Thanks for commenting, Ave. And especially for explaining what it was like in the earlier years in the FF / COBU. So, it may have been you that started off the idea of pooling resources – but Stewart took it to another level, beyond just making sure that there was enough food to go around. He turned it into the communal living situation where everyone handed in their paychecks, which as you said, sounded like win-win at first glance. (Though we all know how that turned out!) You describe the constant treadmill of work and meetings as well as the suppression of marriage and the reason for it very well and I think you’ve pretty much exposed the whole motivation behind that. Now Stewart is down in Florida in his mansion, living off the results of years of manipulation and leaching off people who actually worked. And, what’s next?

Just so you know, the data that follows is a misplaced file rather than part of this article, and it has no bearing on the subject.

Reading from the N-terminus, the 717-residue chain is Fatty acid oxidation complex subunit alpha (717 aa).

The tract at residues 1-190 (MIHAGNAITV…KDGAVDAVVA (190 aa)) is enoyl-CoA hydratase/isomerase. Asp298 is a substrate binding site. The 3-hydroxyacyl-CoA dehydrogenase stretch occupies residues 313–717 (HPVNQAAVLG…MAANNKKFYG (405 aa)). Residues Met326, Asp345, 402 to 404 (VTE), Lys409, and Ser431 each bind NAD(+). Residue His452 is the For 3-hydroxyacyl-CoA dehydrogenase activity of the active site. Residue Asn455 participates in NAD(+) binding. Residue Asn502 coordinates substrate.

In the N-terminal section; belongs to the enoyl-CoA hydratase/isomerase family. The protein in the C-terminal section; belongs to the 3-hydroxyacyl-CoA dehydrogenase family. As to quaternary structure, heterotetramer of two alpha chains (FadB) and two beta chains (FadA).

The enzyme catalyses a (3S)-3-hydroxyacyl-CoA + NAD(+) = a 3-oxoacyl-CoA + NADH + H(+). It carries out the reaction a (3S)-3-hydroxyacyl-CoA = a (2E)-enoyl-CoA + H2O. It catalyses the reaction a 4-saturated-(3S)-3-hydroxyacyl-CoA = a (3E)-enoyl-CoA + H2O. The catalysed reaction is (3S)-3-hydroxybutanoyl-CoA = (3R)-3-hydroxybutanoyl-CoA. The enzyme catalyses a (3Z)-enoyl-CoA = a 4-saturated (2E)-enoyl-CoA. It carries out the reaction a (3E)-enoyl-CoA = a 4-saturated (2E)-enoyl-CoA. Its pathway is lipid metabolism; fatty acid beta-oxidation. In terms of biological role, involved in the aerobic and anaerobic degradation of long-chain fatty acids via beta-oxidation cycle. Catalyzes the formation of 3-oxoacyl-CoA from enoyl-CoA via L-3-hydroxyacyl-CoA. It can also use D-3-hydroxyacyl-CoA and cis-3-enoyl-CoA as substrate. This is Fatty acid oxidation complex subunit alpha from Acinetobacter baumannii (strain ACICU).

12. dmpatteson Says:

    Thank you James. I believe you show great courage and backbone by sharing your experiences at COBU. It is not for the weak of heart to display our past mistakes in order to help others. You do more than gloss over your mistakes, but lay bare the finest details. I commend and admire your honesty and your courage.

    I was a member in 1980-81. I remember it took courage to witness publicly, to walk into the most dangerous neighborhoods in DC and confront young teens, many of them gang bangers, and tell them that hell was their future if they continued on their path. It took courage to go home and try to convert my friends who knew me when I was “cool.” I knew when I joined and moved in, that I had found my true family. It is unfortunate that we permitted an egomaniac to destroy our church.
    When I left, I thought I was embarking on a path to Hell. The seed was planted in my mind that I was born in that church (COBU) and therefor had a duty to help my brothers and sisters. I felt that I was turning my back on them, turning my back form “the plow.”
    It took courage for me to return, briefly, to try and help my brothers and sisters. But Stewart and Jimmy Greiner made my staying impossible. I left again and never returned.
    Since leaving I have found happiness and purpose within. The courage was always there.

  13. ajc Says:

    where are you now James? What kind of life do you have now? ajc